Digital Single Market (DSM) and critiqued the "utopian vision"
on which it is being based. She argued that the DSM is trying
to coordinate opposing member state views of
author’s rights under copyright law and added that
the reworking of copyright under the DSM has not progressed
very far because it is "bogged down" in technicalities.
However she did examine one part of
the DSM that has passed, the portability of content regulation.
It comes into effect in April 2018 and will allow access to
online copyrighted content that a resident would have access to
in their member state while they are temporally in another
member state. She was sceptical about how it will be known if
someone is a resident in a particular member state and when
they are only "temporarily" in another member state. The panel
agreed that there was still much work to be done on the DSM and
that it may not be as cohesive the EU initially envisaged.
Career development and work-life balance
To end the day, the panel and audience participated in a
discussion on work-life balance and career management.
The panel discussed different attitudes they have experience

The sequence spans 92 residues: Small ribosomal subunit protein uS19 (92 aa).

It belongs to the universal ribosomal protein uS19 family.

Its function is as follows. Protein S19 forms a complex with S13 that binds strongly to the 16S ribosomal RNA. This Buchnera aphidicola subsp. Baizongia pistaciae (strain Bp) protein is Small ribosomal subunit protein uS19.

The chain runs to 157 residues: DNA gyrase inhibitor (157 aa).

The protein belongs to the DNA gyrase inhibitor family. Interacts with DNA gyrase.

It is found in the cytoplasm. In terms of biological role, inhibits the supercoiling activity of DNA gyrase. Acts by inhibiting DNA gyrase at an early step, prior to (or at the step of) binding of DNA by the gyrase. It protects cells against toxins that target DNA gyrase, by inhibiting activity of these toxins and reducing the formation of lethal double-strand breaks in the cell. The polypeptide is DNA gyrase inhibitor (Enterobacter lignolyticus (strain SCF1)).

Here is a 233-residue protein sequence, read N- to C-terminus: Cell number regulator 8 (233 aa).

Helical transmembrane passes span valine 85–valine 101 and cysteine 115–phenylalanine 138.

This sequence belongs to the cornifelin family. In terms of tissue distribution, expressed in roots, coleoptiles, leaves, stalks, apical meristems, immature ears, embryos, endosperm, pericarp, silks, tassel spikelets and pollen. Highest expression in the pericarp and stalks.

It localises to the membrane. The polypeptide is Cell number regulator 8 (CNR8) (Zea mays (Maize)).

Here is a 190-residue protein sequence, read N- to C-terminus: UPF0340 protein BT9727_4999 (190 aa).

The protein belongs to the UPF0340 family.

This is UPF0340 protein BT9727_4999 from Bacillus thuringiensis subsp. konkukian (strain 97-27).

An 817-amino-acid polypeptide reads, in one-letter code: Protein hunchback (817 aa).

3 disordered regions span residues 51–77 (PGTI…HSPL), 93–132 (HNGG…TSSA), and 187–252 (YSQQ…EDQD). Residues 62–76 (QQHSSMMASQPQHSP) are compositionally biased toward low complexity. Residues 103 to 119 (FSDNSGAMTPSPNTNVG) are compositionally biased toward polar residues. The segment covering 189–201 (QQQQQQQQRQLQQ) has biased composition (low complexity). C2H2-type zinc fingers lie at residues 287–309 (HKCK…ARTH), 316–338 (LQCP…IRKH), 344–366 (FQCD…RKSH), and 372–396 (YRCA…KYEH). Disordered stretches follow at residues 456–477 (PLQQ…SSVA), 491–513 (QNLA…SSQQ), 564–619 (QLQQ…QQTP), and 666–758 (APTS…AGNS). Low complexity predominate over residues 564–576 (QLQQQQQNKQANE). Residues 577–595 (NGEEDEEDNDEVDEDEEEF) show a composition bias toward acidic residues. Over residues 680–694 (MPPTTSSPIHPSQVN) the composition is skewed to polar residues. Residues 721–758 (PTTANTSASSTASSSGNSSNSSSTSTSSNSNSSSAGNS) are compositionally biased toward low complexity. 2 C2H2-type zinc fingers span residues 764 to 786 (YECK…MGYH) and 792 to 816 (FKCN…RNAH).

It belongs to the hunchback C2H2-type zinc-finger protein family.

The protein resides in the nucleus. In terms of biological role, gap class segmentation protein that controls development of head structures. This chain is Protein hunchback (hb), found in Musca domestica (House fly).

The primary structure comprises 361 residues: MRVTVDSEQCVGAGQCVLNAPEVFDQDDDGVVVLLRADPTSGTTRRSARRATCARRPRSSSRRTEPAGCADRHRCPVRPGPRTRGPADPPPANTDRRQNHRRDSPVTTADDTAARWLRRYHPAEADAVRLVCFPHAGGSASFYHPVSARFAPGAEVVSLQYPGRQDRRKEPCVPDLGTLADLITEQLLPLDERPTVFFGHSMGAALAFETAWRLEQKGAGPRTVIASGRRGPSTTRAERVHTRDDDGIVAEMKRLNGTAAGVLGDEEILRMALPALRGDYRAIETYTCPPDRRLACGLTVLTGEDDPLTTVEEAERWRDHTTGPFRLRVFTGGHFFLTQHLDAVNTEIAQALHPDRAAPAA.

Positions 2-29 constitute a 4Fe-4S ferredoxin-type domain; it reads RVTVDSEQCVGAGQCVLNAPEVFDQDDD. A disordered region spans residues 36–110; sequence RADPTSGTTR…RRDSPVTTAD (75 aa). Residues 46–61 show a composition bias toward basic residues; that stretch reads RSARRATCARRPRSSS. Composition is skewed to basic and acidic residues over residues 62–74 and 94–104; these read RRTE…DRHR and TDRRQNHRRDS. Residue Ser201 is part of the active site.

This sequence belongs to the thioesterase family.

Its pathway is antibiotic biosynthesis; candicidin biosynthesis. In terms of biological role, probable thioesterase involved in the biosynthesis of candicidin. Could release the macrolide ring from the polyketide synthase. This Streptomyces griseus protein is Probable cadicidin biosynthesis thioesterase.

towards part-time workers. Sofia Arenal, partner at Mewburn
Ellis, said: "I think it is really important to decide your
balance and limits ... You have to be realistic.
Don’t be afraid to ask for and use flexibility in
the way you work." She went on to add that, although she had
worked part-time for many years, she never felt this stunted
her career progression.
Ruth Stone, general counsel at SCB, agreed with this and
added that it’s important to not let "self-care"
drop off the bottom of priorities.
The panel went on to discuss developing careers and focused
on "pivoting to happiness". To develop in business you must be
willing to move around if you are not happy and "repackage your
skills", advised Veena Marr, global head of IP at eBay.
Our next event, Managing IP’s International
Patent Forum, will be taking place on March 7-8 at the Waldorf
Hilton Hotel in London. If you would like to attend, please
visit our events page for more
To stay up to date, follow us on Twitter @ManagingIP. You can
also find more information about the network at #ipwomen
and our Women in IP website.
The Forum is a development opportunity for the next
generation of women leaders with the aim of providing an
inclusive debate around building the talent pipeline as well as
discussing the latest developments in IP. If you missed this
year's event, view the key takeaways below.